Reducing Central Venous Catheter-Related Bloodstream Infections in Children With Cancer

Brandi Horvath

Robbie Norville

Deborah Lee

Annie Hyde

MaryAnn Gregurich

Marilyn J. Hockenberry

central line-associated bloodstream infection, pediatric oncology
ONF 2009, 36(2), 232-238. DOI: 10.1188/09.ONF.232-238

Purpose/Objectives: To determine whether a comprehensive educational program influenced the incidence of hub colonization of central venous catheters (CVCs) and bloodstream infection rates in children with cancer, to identify risk factors related to infection rates, and to determine the impact of an educational program on nurses' knowledge of CVC care for children with cancer.

Design: Prospective, longitudinal.

Setting: Pediatric cancer center in a large children's hospital in the southwestern United States.

Sample: 51 catheter hub cultures were obtained from 27 children with cancer, and 121 nurses participated in the educational intervention.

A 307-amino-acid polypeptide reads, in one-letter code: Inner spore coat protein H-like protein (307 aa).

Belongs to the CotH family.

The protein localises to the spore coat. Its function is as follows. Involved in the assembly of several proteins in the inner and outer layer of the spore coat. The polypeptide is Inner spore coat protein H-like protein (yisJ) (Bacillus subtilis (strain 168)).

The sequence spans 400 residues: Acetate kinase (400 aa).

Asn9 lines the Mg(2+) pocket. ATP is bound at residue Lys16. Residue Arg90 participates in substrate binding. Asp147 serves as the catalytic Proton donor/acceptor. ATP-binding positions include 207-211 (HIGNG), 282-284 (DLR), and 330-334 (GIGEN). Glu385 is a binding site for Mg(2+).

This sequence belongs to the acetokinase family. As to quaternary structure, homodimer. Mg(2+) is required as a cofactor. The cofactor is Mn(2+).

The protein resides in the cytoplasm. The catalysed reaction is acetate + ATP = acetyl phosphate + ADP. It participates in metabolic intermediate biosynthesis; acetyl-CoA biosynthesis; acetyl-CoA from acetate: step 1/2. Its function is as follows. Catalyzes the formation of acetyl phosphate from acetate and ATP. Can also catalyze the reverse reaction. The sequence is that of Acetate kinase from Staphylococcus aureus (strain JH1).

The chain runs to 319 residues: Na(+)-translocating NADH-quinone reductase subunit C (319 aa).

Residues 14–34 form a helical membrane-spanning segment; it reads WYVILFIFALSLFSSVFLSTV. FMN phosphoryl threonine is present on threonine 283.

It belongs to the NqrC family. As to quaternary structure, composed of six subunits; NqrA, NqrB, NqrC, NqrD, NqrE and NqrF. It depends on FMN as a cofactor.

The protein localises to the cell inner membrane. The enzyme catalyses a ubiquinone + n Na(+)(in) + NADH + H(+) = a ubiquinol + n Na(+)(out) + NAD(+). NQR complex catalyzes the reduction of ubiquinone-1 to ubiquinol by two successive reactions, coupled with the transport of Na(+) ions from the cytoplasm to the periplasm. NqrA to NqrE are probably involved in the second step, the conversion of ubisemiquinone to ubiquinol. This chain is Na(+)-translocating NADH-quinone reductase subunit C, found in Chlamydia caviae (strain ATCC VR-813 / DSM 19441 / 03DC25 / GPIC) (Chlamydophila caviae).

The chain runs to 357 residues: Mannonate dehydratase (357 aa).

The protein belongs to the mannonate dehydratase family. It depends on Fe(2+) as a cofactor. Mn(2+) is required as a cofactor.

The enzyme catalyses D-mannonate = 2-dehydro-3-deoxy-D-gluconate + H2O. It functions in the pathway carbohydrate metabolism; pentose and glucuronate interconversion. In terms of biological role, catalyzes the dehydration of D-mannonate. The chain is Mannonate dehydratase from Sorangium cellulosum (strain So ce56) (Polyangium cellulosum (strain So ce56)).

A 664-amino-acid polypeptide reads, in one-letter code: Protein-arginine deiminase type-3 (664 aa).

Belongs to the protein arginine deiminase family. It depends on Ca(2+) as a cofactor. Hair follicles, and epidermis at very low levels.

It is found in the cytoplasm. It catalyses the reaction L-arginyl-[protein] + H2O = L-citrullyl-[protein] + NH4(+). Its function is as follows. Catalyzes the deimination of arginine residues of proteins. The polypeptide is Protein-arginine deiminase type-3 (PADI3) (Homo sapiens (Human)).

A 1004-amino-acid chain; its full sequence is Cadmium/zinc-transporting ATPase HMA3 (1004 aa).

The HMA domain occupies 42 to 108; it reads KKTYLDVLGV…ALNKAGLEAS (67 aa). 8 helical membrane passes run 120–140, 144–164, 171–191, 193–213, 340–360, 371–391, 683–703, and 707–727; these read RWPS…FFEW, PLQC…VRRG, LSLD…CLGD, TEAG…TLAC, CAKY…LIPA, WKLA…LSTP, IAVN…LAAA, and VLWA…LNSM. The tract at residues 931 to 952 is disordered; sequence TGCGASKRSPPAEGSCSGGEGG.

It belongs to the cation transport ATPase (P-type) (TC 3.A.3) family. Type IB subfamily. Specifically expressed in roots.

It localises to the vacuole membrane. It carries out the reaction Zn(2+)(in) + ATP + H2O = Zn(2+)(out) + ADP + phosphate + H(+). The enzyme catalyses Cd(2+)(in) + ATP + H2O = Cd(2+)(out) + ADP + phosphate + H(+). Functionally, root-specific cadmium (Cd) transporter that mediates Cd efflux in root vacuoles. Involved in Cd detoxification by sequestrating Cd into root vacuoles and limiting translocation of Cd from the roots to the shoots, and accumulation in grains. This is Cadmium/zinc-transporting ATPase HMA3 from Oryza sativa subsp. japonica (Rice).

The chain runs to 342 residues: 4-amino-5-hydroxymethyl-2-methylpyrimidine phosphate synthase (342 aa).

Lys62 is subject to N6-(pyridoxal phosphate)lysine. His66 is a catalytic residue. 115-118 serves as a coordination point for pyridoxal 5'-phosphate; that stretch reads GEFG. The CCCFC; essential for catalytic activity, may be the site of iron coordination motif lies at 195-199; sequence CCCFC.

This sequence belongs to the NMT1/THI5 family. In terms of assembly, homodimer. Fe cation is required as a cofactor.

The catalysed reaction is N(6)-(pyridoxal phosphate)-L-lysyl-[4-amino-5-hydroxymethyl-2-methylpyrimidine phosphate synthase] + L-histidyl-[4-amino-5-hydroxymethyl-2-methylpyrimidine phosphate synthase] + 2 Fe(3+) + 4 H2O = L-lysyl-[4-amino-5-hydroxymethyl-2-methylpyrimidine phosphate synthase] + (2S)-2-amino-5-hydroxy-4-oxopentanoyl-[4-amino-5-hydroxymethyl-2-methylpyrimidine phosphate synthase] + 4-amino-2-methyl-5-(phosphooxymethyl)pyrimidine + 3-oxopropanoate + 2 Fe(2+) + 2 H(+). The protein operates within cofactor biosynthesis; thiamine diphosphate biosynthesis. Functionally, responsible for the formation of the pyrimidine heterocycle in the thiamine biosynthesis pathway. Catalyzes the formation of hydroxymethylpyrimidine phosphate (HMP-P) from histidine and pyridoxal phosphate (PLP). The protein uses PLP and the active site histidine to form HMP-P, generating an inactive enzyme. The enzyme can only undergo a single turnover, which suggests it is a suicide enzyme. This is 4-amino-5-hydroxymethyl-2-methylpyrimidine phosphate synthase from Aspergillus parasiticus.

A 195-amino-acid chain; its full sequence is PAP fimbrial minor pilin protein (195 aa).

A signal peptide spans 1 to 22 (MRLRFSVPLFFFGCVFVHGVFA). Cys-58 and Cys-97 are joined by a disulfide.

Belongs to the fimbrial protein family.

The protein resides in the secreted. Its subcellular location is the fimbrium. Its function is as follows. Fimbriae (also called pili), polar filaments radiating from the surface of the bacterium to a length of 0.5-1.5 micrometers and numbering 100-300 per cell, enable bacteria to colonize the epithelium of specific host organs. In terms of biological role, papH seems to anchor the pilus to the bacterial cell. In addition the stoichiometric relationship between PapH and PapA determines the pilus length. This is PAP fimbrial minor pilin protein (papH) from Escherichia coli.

Methods: CVC hub cultures were obtained prior to and three months after an educational intervention. A written pre- and posteducation assessment was used to evaluate the nurses' learning.

Main Research Variables: Hub colonization and bloodstream infection rates.

Findings: Post-test mean score of 87% was significantly higher than the pretest mean score of 72%. Prior to the education program, 57% of the hubs were culture positive, and after the educational program, the proportion of culture-positive hubs was reduced to 36%.

Conclusions: A comprehensive educational program increases nurses' knowledge of CVC care and reduces CVC hub colonization and catheter-related bloodstream infections in children with cancer.

Implications for Nursing: Patient and family participation in practice changes is very important because they have the most to gain. Additional research evaluating the relationship between hub colonization and subsequent bloodstream infection in a larger sample is warranted.

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